Clayton, NY — As people around the world commemorate Earth Week, the Adirondack North Country Association (ANCA) invites North Country community members, stakeholders, educators and advocates to convene around current clean energy issues at the regional nonprofit’s annual Clean Energy Conference. The two-day event will feature tours, presentations and networking opportunities designed to advance clean energy initiatives that benefit New York communities, businesses and residents.
The conference will gather industry experts, service providers, contractors and community members at the 1000 Islands Harbor Hotel in Clayton, NY on May 20 and 21, 2024. Registration is open at
“The goal of this year’s conference is to create an equitable space for participants to share their experiences, to build relationships, and to ask questions about what the clean energy transition means for their communities,” said ANCA Clean Energy Program Director Jill Henck. “We welcome anybody eager to learn more about ANCA’s work and how to effect positive change in their own backyard.”
Through tours, presentations and breakout sessions, participants will learn from experts about topics including workforce development in the energy sector, hydropower, the electric school bus transition, climate justice, New York’s Regional Clean Energy Hubs and equitable access to project funding. Conference presenters and exhibitors will also share information about local, state and federal initiatives that support residential, business and municipal energy projects.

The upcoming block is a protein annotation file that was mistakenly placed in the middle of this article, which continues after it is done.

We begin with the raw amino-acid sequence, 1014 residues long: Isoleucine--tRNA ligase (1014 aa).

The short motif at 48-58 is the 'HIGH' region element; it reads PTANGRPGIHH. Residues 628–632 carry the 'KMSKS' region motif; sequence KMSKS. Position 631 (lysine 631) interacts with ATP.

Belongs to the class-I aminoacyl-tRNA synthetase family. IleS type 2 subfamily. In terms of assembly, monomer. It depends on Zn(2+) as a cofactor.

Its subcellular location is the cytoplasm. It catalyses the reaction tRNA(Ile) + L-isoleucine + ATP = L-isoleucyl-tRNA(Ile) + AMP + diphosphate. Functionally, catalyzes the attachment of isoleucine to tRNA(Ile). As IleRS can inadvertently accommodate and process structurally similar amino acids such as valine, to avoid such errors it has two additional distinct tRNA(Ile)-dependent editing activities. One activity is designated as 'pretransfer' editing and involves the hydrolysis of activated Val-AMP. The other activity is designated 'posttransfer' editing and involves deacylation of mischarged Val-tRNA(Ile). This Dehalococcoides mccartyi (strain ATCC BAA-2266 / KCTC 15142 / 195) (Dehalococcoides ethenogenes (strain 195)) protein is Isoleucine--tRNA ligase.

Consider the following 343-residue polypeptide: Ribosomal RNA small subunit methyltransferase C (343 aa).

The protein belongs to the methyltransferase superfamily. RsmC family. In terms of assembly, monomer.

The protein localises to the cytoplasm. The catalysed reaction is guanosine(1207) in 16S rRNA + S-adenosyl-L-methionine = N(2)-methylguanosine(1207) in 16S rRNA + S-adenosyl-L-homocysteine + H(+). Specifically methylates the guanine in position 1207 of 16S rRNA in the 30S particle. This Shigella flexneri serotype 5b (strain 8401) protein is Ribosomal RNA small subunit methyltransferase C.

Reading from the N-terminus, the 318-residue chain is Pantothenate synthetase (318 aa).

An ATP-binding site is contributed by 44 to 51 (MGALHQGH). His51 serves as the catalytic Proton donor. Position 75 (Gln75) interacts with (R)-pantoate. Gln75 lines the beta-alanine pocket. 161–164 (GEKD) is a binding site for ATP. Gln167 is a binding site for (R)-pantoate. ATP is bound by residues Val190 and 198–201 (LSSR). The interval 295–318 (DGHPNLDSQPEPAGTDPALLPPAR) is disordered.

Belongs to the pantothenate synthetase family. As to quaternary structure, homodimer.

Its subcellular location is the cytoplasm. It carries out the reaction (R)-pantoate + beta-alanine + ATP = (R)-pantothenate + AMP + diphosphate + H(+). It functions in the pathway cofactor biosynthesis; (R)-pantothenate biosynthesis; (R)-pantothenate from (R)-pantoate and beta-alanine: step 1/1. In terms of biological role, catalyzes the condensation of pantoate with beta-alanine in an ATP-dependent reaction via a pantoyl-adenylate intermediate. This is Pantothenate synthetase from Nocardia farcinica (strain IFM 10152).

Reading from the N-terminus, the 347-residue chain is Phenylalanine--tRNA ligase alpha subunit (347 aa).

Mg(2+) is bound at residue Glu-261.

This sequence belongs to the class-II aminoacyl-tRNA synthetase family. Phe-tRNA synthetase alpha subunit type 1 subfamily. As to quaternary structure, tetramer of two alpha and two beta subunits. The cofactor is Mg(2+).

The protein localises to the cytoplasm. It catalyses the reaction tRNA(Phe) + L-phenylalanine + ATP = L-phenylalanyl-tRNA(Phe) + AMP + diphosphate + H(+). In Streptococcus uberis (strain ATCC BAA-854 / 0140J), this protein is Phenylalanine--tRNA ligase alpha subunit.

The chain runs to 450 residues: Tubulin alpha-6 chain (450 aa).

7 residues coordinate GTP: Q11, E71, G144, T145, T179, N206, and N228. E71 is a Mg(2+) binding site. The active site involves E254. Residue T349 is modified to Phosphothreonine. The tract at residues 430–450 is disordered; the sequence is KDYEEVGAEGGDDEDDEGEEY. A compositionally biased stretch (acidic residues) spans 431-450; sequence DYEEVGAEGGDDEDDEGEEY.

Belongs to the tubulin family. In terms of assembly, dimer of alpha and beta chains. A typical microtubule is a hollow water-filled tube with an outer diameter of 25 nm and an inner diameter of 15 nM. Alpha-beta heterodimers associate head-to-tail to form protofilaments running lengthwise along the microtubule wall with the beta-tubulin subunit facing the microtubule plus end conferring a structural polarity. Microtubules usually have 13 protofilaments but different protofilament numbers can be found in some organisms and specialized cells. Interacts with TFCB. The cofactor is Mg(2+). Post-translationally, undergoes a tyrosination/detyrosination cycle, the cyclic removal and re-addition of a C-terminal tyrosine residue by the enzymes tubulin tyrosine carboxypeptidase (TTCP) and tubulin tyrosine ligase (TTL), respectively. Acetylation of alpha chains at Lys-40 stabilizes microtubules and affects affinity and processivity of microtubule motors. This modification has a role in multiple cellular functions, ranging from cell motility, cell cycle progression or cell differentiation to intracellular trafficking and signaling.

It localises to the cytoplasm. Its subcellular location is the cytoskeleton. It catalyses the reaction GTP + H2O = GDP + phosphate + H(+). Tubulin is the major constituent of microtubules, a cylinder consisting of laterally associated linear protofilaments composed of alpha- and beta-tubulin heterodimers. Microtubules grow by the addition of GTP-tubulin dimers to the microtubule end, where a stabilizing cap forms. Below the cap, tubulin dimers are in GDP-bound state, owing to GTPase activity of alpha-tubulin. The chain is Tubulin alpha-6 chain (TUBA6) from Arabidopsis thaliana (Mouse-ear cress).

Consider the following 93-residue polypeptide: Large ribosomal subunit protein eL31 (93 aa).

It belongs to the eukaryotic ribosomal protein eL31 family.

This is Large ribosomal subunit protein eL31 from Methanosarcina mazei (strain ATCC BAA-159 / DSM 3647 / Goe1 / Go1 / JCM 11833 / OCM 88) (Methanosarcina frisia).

“ANCA’s Clean Energy Conference is something we look forward to every year,” said Emmett Smith, founder of Northern Power & Light, a Saranac Lake, N.Y. company that provides locally produced community hydroelectricity for National Grid customers. “It is a great opportunity to connect with all sorts of folks interested in being part of the solution, bringing together a variety of companies as well as technical experts and energy users looking for sustainable solutions. We’re excited to participate again this year.”
Read the full story in the Adirondack Almanack.